Bible Passage: Mark 1:4-11
Pastor: Pastor Schlicht
Sermon Date: January 14, 2018
Once upon a time, a man was walking near a river when he came upon a preacher conducting a baptismal ceremony in the water. When he got nearer, the preacher asked him, “Are you ready to find Jesus?” “Sure” replied the man and so the preacher dunked him in the river. He pulled him up and asked, “Brother, have you found Jesus?” The man said, “No, I haven’t.” The preacher, shocked at the answer, decided to dunk him underwater a second time and then asked, “Have you found Jesus now?” But again the man said, “No, I have not found Jesus.” By this time the preacher was getting a little frustrated, so he dunked the man in the water a third time, but this time he held him down for good measure. Finally, the preacher pulled him up and said, “Brother, please tell us you found Jesus!” The man wiped the water from his eyes and said, “No… Are you sure this is where he fell in?” That’s a foolish joke, but I think it actually illustrates quite clearly how the sacrament of baptism is often misunderstood. Baptism isn’t where we go searching to find Jesus; it isn’t like joining a club or performing some merely symbolic ceremony. Baptism is something God does for our benefit and that’s what makes it so important.
I’ve been privileged to administer almost a dozen baptisms in my life. And before each of them, I say a prayer for the child and their family, but I also ask God to open the eyes of every witness of the baptism to see the true miracle which is taking place; the great benefits this Sacrament is providing. I take time outside of the service to do this because there is so much that goes on during a baptism and it happens quite quickly. You see the cute baby, the proud parents and family huddled around the font, the pastor, the sign of cross being made, the water, the blessing. There’s a lot to see with our physical eyes that we can easily overlook what only the eyes of faith can see. Even in a Lutheran church that holds a biblical view of the sacraments, we sometimes miss the benefits of baptism.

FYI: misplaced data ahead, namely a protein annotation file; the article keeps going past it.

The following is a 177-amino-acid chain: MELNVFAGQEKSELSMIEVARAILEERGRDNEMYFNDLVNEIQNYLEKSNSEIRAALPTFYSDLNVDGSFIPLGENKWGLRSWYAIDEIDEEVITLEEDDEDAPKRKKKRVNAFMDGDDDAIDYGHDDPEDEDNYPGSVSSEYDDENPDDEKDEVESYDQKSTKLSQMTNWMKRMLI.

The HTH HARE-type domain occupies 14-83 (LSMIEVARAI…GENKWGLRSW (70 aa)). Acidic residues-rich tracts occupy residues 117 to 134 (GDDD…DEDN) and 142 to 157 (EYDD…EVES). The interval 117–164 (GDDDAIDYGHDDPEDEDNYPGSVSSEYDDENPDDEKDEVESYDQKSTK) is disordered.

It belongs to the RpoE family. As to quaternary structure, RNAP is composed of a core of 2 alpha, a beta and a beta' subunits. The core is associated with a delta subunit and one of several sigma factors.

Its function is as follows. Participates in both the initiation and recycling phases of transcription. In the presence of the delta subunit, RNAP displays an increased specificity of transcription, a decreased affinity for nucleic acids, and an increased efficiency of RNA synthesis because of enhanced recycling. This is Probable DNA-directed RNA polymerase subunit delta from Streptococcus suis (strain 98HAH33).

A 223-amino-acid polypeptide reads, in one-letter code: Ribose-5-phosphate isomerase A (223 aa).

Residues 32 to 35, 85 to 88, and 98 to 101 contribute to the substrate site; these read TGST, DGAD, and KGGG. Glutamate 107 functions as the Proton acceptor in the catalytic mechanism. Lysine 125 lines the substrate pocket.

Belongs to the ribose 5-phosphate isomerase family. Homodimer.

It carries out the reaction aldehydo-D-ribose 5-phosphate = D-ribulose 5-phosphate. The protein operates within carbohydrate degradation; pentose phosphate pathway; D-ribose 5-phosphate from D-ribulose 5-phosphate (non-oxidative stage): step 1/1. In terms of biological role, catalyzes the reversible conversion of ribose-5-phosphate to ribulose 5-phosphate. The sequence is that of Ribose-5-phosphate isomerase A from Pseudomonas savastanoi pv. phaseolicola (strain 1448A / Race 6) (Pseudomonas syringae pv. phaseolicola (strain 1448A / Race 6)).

It’s kind of like a friend who told me about how his Grandma got a new smartphone. All she wanted was to be able to make a phone call and take some pictures. So he showed her how to do that and said he could show her more, but that’s all she wanted. Well, a few months later she calls him up on her new phone and says excitedly, “Did you know that this phone can tell me what the weather is like?!” She had no idea of the potential benefits she held in her hands. And in a certain way, the same is true of Baptism. Many people, many well-meaning Christians even, have hardly even scratched the surface of understanding the true and lasting spiritual benefits the Sacrament of Baptism provides.
But today, as we examine the events of our Savior’s baptism I think it will be almost impossible not to gain a deeper appreciation for our own baptisms and the real benefits which we receive. Listen to Mark’s account, “In those days Jesus came from Nazareth of Galilee and was baptized by John in the Jordan. 10 Just as Jesus came up out of the water, he saw the heavens being torn open and the Spirit descending on him like a dove. 11 And a voice came from heaven: “You are my Son, whom I love. I am well pleased with you.” It was quite a show, but before we get into the significance of those miraculous signs, the very fact that Jesus was baptized, in and of itself, speaks volumes.